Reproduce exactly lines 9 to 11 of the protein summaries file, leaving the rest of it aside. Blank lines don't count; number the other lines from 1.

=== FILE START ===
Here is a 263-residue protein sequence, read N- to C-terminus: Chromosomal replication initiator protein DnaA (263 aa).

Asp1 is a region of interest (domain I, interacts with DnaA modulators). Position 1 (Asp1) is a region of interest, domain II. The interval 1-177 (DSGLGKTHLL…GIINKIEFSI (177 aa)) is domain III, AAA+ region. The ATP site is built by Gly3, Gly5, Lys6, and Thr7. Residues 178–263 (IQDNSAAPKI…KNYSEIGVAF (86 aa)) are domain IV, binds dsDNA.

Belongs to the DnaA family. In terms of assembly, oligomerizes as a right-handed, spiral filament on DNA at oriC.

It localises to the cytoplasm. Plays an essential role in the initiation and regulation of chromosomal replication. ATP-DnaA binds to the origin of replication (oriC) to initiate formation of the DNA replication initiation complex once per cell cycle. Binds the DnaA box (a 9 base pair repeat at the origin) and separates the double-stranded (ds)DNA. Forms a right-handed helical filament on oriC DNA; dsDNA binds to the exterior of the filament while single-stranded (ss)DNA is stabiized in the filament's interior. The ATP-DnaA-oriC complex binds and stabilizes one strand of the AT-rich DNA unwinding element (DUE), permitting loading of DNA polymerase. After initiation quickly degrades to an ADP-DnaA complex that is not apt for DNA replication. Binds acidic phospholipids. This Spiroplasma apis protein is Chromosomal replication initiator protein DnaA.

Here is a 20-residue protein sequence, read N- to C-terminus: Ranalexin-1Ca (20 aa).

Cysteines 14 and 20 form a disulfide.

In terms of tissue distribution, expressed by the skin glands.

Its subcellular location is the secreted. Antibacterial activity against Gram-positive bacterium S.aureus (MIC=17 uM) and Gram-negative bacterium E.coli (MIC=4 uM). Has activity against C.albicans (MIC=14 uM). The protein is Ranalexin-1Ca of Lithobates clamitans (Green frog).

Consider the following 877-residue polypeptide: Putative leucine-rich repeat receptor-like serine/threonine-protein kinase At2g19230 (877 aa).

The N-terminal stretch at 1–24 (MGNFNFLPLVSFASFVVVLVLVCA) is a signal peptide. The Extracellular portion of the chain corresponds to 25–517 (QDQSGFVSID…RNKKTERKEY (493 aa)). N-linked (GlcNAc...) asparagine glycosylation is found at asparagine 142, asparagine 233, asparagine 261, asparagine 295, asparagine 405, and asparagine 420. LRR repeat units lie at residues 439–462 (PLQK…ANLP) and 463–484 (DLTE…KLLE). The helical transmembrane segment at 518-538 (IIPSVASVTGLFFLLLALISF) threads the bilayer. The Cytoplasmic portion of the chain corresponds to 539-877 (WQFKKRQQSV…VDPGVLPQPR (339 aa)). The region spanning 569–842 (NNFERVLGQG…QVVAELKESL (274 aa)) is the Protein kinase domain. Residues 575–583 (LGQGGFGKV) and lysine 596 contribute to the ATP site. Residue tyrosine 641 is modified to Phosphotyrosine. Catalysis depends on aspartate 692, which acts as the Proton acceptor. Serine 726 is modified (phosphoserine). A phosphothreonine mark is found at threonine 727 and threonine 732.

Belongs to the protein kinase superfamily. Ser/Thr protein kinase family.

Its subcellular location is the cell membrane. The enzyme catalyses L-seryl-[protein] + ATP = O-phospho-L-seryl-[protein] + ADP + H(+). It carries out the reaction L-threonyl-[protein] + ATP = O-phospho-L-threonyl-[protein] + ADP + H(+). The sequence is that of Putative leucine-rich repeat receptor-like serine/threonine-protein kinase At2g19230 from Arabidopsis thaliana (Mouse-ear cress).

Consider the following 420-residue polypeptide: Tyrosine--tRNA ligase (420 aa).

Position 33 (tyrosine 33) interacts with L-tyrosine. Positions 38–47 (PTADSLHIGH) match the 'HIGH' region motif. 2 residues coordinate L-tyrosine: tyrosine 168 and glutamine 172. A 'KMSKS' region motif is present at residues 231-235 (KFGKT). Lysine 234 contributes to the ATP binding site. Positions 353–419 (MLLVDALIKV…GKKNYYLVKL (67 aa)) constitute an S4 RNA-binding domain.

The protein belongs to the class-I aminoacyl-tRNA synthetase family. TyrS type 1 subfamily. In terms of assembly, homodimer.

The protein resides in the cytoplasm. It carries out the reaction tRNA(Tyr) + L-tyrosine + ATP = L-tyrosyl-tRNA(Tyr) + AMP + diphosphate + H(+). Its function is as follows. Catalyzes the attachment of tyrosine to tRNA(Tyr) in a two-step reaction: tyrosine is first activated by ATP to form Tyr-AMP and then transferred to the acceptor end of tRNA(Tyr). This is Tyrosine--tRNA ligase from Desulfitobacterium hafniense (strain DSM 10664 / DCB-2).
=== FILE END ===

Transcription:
Consider the following 877-residue polypeptide: Putative leucine-rich repeat receptor-like serine/threonine-protein kinase At2g19230 (877 aa).

The N-terminal stretch at 1–24 (MGNFNFLPLVSFASFVVVLVLVCA) is a signal peptide. The Extracellular portion of the chain corresponds to 25–517 (QDQSGFVSID…RNKKTERKEY (493 aa)). N-linked (GlcNAc...) asparagine glycosylation is found at asparagine 142, asparagine 233, asparagine 261, asparagine 295, asparagine 405, and asparagine 420. LRR repeat units lie at residues 439–462 (PLQK…ANLP) and 463–484 (DLTE…KLLE). The helical transmembrane segment at 518-538 (IIPSVASVTGLFFLLLALISF) threads the bilayer. The Cytoplasmic portion of the chain corresponds to 539-877 (WQFKKRQQSV…VDPGVLPQPR (339 aa)). The region spanning 569–842 (NNFERVLGQG…QVVAELKESL (274 aa)) is the Protein kinase domain. Residues 575–583 (LGQGGFGKV) and lysine 596 contribute to the ATP site. Residue tyrosine 641 is modified to Phosphotyrosine. Catalysis depends on aspartate 692, which acts as the Proton acceptor. Serine 726 is modified (phosphoserine). A phosphothreonine mark is found at threonine 727 and threonine 732.

Belongs to the protein kinase superfamily. Ser/Thr protein kinase family.